The macro-economic environment in which we operate remained increasingly challenging. Globally, sluggish economic growth, in China in particular, the resultant decline in demand for commodities and the impending increase in interest rates in the US have played havoc with the currencies of emerging and resource-based economies such as South Africa’s. Not even increased geopolitical uncertainty has helped boost the dollar price of gold. The dollar gold price continued to decline, falling by 14% between January and December while, at the same time, our operations were exposed to cost pressures well in excess of inflation. It is only the weakening of the local currency, the rand, against the dollar, which provided some relief with the average rand gold price increasing 8% to R475,508/kg in 2015 compared with 2014.
In South Africa, these challenges are not limited to the macro-economic environment. The global financial crisis and downturn in commodity prices has resulted in the mining sector and the economy as a whole contracting. Growth rates continue to be revised downwards and unemployment levels are increasing as the mining sector restructures and cuts back so as to limit and contain cost increases. This has resulted in various socio-economic challenges, particularly in the vicinity of mining operations with knock-on effects that could potentially have a significant impact on the future of the South African mining industry.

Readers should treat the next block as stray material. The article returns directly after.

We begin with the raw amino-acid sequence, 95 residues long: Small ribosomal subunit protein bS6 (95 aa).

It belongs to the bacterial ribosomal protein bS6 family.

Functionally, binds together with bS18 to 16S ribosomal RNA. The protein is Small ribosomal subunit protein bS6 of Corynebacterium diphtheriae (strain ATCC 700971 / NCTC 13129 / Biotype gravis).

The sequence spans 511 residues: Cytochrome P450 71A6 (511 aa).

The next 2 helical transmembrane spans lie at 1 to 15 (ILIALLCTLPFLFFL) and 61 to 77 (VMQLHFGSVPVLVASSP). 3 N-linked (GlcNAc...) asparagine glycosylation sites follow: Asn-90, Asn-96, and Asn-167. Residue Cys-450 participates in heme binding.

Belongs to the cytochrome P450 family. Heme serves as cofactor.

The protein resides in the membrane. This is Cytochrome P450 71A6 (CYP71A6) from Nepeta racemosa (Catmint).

Although the material risks and opportunities of specific relevance to Sibanye are covered in the material issues section, I will touch briefly on some of them.
The labour environment in South Africa remains challenging and, while we continue to engage directly with our unions and employees so as to maintain harmonious relations, we experienced relatively limited disruptions during 2015. Aside from the clashes between two prominent unions, the Association of Mineworkers and Construction Union (AMCU) and the NUM, at Beatrix early in the year, the biggest disappointment was our inability to achieve a broad-reaching economic and social agreement with labour as part of a three-year wage agreement with all unions. Nevertheless, we continue to engage proactively with our employees, having implemented the final three-year wage agreement reached with three of the unions across all our operations. We will continue to do whatever we can to maintain harmonious labour relations and to limit disruptions in the workplace.
A primary concern is, and will remain, the health and safety of our employees and members of our communities with the aim of zero fatalities on our mines and diminishing accident rates so it was pleasing to note a further improvement in our safety performance.